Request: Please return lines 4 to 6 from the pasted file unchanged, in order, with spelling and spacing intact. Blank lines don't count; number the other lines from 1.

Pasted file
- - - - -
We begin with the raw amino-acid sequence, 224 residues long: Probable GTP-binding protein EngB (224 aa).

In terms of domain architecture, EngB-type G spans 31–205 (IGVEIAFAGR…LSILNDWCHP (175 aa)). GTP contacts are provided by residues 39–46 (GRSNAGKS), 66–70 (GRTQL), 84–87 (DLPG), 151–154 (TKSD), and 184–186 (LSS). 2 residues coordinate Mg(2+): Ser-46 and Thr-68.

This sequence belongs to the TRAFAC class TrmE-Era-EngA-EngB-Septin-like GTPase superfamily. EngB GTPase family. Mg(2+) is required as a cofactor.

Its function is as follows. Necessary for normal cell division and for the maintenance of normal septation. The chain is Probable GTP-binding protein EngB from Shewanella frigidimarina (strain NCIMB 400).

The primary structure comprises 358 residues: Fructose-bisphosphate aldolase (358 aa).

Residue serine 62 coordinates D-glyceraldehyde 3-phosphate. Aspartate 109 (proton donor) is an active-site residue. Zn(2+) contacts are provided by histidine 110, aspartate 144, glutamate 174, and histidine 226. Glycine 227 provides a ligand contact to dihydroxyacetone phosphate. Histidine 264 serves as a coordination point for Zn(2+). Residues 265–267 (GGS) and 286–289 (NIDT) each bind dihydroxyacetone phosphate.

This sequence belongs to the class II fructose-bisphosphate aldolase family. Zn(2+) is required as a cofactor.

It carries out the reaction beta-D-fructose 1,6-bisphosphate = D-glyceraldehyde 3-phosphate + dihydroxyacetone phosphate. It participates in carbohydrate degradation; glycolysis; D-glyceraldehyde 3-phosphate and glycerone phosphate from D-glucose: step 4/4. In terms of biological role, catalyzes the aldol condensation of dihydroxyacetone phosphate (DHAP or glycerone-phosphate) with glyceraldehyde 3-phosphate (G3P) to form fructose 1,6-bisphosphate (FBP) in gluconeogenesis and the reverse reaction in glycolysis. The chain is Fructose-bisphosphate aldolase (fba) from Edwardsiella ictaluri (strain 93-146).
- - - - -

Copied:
Its function is as follows. Necessary for normal cell division and for the maintenance of normal septation. The chain is Probable GTP-binding protein EngB from Shewanella frigidimarina (strain NCIMB 400).

The primary structure comprises 358 residues: Fructose-bisphosphate aldolase (358 aa).

Residue serine 62 coordinates D-glyceraldehyde 3-phosphate. Aspartate 109 (proton donor) is an active-site residue. Zn(2+) contacts are provided by histidine 110, aspartate 144, glutamate 174, and histidine 226. Glycine 227 provides a ligand contact to dihydroxyacetone phosphate. Histidine 264 serves as a coordination point for Zn(2+). Residues 265–267 (GGS) and 286–289 (NIDT) each bind dihydroxyacetone phosphate.